We, for the sake of liberty, a king,
You chains and bondage for a tyrant's sake;
Our love is principle, and has its root
In reason, is judicious, manly, free;
Yours, a blind instinct, crouches to the rod,
And licks the foot that treads it in the dust.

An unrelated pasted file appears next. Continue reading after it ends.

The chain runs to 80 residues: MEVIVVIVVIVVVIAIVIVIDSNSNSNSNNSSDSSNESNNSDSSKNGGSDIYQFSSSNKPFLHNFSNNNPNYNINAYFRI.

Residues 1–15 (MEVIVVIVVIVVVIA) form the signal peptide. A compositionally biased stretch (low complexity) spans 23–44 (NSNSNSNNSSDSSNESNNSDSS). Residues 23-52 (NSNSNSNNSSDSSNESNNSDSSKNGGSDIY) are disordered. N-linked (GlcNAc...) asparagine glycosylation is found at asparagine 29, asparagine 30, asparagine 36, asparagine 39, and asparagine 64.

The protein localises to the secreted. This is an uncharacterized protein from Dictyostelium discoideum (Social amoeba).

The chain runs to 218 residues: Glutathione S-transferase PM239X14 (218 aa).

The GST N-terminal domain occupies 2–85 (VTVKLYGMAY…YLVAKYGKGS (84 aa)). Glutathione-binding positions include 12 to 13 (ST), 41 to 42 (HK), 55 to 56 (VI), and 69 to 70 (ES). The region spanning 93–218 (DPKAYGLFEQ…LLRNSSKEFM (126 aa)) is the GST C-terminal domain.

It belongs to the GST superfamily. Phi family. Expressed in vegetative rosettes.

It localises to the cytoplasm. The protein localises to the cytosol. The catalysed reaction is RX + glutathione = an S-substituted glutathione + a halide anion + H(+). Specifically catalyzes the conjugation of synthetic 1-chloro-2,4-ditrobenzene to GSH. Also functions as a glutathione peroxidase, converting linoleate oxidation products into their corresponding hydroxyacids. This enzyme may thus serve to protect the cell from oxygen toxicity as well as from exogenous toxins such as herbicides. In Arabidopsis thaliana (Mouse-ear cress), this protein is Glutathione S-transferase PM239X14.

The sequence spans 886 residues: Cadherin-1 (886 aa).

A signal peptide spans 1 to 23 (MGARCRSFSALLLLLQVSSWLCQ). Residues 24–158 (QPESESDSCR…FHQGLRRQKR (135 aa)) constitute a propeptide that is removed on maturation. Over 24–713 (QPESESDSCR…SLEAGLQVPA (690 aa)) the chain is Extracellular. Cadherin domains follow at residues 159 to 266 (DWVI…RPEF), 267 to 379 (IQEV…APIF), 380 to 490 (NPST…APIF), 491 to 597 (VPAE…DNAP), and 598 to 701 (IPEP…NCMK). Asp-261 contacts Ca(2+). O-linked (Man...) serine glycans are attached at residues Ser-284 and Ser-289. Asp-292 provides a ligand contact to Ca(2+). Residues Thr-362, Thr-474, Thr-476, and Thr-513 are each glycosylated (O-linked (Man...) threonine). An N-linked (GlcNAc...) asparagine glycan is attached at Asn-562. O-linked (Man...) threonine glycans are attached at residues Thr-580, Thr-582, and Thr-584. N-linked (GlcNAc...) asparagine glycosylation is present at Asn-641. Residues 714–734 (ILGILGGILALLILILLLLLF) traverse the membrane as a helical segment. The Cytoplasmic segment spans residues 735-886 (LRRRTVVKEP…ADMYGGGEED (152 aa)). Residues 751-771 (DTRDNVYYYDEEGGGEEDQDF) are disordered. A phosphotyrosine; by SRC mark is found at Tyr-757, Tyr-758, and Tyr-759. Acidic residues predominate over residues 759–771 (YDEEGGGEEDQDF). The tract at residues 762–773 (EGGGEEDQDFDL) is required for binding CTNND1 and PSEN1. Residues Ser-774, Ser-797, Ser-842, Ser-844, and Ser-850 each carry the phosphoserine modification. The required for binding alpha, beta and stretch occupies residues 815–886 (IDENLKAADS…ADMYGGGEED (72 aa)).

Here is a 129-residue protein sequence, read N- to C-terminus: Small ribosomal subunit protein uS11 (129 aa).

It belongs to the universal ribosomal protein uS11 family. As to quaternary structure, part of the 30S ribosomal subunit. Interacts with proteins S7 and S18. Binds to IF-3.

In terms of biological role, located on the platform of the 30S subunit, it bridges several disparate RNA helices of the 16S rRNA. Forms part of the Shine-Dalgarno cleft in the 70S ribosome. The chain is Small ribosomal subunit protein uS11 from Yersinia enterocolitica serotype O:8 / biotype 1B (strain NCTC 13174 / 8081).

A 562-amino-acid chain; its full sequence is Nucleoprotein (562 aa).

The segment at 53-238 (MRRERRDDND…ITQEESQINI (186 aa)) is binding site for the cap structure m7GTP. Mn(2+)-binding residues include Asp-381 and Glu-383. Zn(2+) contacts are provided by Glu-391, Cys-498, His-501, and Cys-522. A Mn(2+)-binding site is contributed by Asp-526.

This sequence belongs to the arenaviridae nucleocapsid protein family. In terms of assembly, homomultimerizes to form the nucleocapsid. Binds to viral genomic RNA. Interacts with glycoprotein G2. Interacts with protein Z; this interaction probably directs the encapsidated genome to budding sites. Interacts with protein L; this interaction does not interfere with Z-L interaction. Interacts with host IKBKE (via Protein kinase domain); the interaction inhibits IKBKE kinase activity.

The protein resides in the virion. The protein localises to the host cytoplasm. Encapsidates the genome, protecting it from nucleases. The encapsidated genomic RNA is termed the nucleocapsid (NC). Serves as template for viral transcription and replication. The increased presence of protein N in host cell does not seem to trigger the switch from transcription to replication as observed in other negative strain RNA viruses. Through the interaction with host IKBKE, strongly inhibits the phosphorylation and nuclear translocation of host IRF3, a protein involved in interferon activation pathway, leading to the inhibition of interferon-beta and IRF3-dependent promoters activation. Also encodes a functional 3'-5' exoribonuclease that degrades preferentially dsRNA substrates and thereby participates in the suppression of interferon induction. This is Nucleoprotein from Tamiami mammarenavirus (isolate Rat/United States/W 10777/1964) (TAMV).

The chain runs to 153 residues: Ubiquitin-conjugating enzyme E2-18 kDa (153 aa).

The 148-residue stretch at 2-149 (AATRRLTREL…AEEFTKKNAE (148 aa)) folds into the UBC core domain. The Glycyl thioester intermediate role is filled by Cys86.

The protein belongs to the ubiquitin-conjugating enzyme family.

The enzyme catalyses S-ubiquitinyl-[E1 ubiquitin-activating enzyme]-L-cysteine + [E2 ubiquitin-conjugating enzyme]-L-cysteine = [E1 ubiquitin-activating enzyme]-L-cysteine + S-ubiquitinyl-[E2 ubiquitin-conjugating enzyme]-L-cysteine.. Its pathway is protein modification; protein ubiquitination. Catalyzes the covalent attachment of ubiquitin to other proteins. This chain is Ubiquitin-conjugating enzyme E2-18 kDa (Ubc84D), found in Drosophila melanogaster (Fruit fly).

Were kingship as true treasure as it seems,
Sterling, and worthy of a wise man's wish,
I would not be a king to be beloved
Causeless, and daubed with undiscerning praise,
Where love is mere attachment to the throne,
Not to the man who fills it as he ought.
"Tis liberty alone that gives the flower
Of fleeting life its lustre and perfume;
And we are weeds without it. All constraint,